Linking Mango Farmers to New Markets in Egypt
A turquoise blue pickup truck pulls into Al Obour Market, carrying crate on crate of ripe mangoes stacked in the truck bed. It’s the crack of dawn and the energy at Al Obour, one of the largest fruit and vegetable markets in Cairo, Egypt, begins to shift from the stillness that takes hold for only a few hours overnight to bustling activity at the first sight of light as farmers and buyers congregate to make deals on grapes, watermelon, tomatoes, or any other produce. Simultaneously, a group of nine farmers open the door of their white van and step on to the sidewalk of the market, sleep still at the corner of their eyes.
These farmers made the 14-hour drive from Aswan with the support of the Feed the Future Egypt Food Security and Agribusiness Support (FAS) project, which aims to increase the incomes and improve food security for at least 14,000 Upper Egyptian smallholder farmers, to connect with buyers that could potentially offer higher prices than the local market in Aswan. This day did not occur in isolation but was instead the product of months of training and preparation for these farmers.
As one of the largest markets in Cairo, the buyers at Al Obour Market will not purchase just any mangoes. Instead, they seek out quality mango, perfectly ripe and free of bruising. The farmers in Aswan originally struggled with post-harvest losses and producing high-quality mangoes that could earn higher prices. Part of the problem came from lack of access to inputs, whereas others revolved around harvesting techniques, such as when farmers shook the trees until the mangoes fell to the ground. In order to address these issues, the FAS harvest and post-harvest team conducted on-farm training to 49 mango farmers in Aswan. The four-day training introduced participating farmers to new harvesting techniques in order to retain the quality and reduce damages of the mangoes during harvest. For example, the FAS team designed a new tool that enabled farmers to pick the mangoes directly from the tree, keeping the fruit fresh and free from bruising. Attending mango farmers also learned about the importance of sorting and packing the mango fruits in carton boxes, which helps retain the high-quality of the fruit, resulting in higher prices for farmers.
But the training didn’t just stop once the mangoes were properly picked and packed. The FAS project also aims to improve farmers and producer organizations’ marketing of agricultural crops, ultimately allowing farmers to reap higher profits. The Aswan mango farmers previously sold to middlemen before the fruit had matured for a low price in order to get fast cash to pay off agricultural expenses. The FAS marketing team conducted extensive training with farmers in marketing and negotiation to give farmers the knowledge and confidence to connect directly with buyers. The project also encouraged farmers to come together and sell with other farmers in order to gain bargaining power.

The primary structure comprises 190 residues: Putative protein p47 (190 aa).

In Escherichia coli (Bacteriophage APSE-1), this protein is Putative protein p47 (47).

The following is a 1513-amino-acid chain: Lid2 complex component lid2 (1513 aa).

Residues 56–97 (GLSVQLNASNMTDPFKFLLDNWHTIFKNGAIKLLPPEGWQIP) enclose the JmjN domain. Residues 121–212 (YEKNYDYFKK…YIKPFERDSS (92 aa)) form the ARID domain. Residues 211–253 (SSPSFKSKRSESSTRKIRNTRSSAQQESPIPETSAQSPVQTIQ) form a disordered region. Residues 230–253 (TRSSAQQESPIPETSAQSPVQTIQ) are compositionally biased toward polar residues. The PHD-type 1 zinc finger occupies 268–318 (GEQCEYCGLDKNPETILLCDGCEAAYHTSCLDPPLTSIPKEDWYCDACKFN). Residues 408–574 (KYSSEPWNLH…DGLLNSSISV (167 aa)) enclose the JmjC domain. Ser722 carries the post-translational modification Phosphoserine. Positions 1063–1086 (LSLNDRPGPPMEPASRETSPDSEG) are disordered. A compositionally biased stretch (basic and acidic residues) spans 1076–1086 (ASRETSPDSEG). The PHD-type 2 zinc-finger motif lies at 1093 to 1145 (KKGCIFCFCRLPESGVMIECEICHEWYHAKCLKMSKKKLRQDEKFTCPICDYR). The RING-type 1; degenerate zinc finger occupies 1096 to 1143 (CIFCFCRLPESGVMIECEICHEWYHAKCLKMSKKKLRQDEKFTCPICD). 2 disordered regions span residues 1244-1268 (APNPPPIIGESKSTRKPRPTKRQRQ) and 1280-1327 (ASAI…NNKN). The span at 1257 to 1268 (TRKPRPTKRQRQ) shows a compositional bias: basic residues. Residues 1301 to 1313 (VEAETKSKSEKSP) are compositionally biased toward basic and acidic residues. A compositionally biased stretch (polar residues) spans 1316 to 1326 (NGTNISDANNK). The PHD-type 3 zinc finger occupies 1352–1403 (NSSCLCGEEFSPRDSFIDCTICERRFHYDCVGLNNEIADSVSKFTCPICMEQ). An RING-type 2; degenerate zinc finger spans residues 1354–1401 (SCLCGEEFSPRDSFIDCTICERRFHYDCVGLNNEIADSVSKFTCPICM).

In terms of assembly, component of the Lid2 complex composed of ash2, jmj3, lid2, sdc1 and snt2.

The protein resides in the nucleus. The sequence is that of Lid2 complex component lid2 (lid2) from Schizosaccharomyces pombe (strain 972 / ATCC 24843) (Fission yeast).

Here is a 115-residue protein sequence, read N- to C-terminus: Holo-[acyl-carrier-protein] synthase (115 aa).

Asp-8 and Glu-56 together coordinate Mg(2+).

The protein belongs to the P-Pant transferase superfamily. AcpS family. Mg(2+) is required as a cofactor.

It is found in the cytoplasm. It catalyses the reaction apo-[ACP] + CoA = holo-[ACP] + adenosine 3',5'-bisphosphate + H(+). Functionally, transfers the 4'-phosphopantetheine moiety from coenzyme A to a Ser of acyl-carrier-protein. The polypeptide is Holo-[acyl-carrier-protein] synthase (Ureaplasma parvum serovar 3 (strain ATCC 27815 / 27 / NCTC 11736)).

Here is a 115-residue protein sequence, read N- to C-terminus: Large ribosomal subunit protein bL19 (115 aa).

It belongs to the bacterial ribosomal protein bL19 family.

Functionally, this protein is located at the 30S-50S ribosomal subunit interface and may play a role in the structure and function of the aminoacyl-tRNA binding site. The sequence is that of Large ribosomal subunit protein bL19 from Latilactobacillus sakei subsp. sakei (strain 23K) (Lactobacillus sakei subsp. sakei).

Usama Abdel Rahman, a FAS Marketing Officer from Aswan, played a key role in training farmers in the negotiation skills that would be utilized in Al Obour Market. “The trainings were very interactive. We would use scripts and role play to give farmers firsthand experience in negotiation,” he said.
So, when the day came for the farmers to meet with the buyers, they were well prepared. Farmers represented nine agriculture associations in Aswan and brought along with them a 1.5 ton sample of their mangoes. As a group, the farmers walked around the market and sat down more than a few times with buyers to talk logistics and numbers. Ultimately, all nine of the farmers made their sale to Haj Adly Abdel Gabbar of Al Itehad Company. Whereas these farmers on average sell their mangoes for LE 6 per kilo in Aswan market, this trader facilitated selling the mangoes at LE 11.5 per kilo, nearly doubling the price. Haj Abdel Gabbar was clear that the farmers aren’t the only ones that benefit, as he received 10% commission for facilitating such a purchase.
“I am also happy because I get to deal with the farmers directly and these mangoes here are very good quality. This will result in increasing the profit margin for farmers which will improve their economic status which reflects positively on the economic development of the country,” he said.
This day stood as a testament of the tangible knowledge and skills these farmers have acquired through the FAS project and their ability to utilize these skills to connect with new markets and sell their produce at higher prices. Although a small step, these farmers left Al Obour market making it known that Aswan has the potential to become a reliable source of quality mango.